The Spanish Data Protection Authority (DPA) AEPD fined Glovo €25,000 for not appointing a Data Protection Officer pursuant to article 37 GDPR.
Have you ever wondered whether your business is subject to the DPO designation requirement covered by the GDPR? The ambiguity of the GDPR when it comes to the definition of the cases where the appointment of a DPO is mandatory for controllers and processors is causing confusion in the industry. The latest fine in this regard comes from the Spanish DPA, and it is the first fine in Spain imposed for Data Protection Officer appointment violation.
According to the AEPD decision, it seems that Glovo had not appointed a DPO. Apart from that, the company’s website did not contain information about an appointed DPO.
The Spanish DPA deems the lack of DPO appointment a breach of article 37 (1) GDPR because it considers the core activities of Glovo “consist of processing operations which, by virtue of their nature, their scope and/or their purposes, require regular and systematic monitoring of data subjects on a large scale”.
On 28 April 2020, the Belgian Data Protection Authority issued its decision whereby it fined the telecommunications and ICT company Proximus €50,000 for failing at involving the DPO in the processing of personal data breaches. Moreover, the company did not have a system in place to prevent a conflict of interest of the DPO, who also held numerous other positions within the company (head of compliance and audit department) in violation of Article 38(6) of the GDPR. As a consequence, the controller could not ensure that any such tasks and duties did not result in a conflict of interest.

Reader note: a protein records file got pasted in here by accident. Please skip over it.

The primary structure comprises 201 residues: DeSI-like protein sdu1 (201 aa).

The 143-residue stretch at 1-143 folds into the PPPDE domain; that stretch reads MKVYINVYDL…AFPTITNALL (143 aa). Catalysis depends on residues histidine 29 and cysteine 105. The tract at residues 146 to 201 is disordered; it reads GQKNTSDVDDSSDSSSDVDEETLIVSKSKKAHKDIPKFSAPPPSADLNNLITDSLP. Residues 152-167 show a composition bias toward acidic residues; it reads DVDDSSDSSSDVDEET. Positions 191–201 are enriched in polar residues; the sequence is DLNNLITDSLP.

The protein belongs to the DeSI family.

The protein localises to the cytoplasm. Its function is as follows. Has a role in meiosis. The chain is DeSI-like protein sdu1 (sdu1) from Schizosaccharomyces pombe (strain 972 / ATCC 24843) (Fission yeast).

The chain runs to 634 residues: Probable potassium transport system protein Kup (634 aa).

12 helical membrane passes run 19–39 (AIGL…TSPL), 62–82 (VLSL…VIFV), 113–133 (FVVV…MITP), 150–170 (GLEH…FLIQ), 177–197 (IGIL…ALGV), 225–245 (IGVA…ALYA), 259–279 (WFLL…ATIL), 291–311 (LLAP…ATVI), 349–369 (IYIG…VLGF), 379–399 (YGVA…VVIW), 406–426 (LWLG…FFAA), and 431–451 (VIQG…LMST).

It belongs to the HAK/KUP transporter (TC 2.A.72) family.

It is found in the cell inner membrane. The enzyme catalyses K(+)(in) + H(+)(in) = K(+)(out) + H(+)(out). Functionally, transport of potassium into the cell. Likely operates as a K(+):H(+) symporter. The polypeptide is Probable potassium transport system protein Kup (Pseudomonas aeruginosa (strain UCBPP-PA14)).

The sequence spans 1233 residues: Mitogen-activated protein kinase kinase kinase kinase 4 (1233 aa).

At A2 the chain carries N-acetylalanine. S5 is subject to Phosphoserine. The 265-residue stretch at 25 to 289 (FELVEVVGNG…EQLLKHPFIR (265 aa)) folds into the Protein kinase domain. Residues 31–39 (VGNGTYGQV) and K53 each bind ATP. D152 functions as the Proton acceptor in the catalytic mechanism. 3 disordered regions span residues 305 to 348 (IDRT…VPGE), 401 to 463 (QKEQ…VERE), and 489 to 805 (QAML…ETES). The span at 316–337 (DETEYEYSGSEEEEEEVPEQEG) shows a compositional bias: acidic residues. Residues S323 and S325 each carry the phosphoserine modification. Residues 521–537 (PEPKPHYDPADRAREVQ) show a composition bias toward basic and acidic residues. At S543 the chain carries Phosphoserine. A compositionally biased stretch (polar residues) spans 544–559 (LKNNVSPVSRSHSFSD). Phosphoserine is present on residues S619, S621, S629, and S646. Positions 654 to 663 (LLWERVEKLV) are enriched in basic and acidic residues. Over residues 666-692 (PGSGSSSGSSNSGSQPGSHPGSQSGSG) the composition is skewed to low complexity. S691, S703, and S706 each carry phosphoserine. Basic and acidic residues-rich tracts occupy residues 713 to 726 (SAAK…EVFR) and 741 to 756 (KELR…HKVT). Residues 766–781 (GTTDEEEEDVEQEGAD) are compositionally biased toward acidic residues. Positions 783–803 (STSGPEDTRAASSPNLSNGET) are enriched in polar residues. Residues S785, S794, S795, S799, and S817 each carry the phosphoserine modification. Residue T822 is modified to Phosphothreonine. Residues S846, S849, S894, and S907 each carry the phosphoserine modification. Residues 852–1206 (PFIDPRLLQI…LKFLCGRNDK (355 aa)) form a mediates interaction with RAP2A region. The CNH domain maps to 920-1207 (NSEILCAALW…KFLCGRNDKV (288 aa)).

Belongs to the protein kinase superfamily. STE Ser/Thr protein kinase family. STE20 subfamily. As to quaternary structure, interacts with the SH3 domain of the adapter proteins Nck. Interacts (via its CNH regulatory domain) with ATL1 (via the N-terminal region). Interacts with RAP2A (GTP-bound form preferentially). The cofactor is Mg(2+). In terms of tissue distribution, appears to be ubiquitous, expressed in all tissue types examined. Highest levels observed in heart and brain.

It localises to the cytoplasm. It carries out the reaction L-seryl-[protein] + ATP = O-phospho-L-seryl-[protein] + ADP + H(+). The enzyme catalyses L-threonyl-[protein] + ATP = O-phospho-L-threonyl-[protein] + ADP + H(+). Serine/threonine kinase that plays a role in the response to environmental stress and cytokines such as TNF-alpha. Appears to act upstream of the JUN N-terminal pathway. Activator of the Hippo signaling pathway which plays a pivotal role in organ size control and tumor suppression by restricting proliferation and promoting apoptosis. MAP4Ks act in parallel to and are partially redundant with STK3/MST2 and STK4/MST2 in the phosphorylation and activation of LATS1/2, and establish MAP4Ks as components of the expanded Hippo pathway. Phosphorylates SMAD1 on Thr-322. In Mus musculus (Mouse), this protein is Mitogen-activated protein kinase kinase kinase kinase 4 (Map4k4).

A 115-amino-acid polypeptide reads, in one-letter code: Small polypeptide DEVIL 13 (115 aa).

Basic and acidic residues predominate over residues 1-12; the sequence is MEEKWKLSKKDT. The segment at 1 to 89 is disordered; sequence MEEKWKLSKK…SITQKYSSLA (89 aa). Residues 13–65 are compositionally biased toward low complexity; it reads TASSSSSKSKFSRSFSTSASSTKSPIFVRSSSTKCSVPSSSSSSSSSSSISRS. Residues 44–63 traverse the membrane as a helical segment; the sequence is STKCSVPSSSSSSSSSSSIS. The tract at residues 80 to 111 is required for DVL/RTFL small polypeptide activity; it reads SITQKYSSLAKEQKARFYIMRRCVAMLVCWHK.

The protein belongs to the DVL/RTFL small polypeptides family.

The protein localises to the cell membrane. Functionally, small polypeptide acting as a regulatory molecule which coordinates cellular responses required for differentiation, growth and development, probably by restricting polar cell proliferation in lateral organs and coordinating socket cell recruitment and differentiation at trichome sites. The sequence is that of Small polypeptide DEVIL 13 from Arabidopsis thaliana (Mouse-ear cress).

Should our business be worried?
Under the GDPR, you, as controller or processor, should appoint a DPO if:
- you are a public authority or body (except for courts acting in their judicial capacity);
- your core activities require large scale, regular and systematic monitoring of individuals (for example, online behaviour tracking); or
- your core activities consist of large scale processing of special categories of data or data relating to criminal convictions and offences.
It should be stressed that controllers and processors can appoint a DPO even if they are not required to.
What is the origin of Glovo and Spanish DPA disagreement?
While the Spanish DPA states that Glovo should have appointed a DPO because they process personal data on a large scale, Glovo’s counterargument is based on the fact that the GDPR does not define “large scale”.
WP29’s (current EDPB) Guidelines on Data Protection Officers partially clarify this issue.
When determining if a processing is on a large scale, the guidelines say the following factors should be taken into consideration:
- the numbers of data subjects concerned;
- the volume of personal data being processed;
- the range of different data items being processed;
- the geographical extent of the activity; and
- the duration or permanence of the processing activity.
Running a business online increases the need for a DPO due to the ubiquity of data on the internet, so at least it is recommended to receive advice from a data protection and privacy expert before deciding if the company is subject to the mandatory GDPR requirement.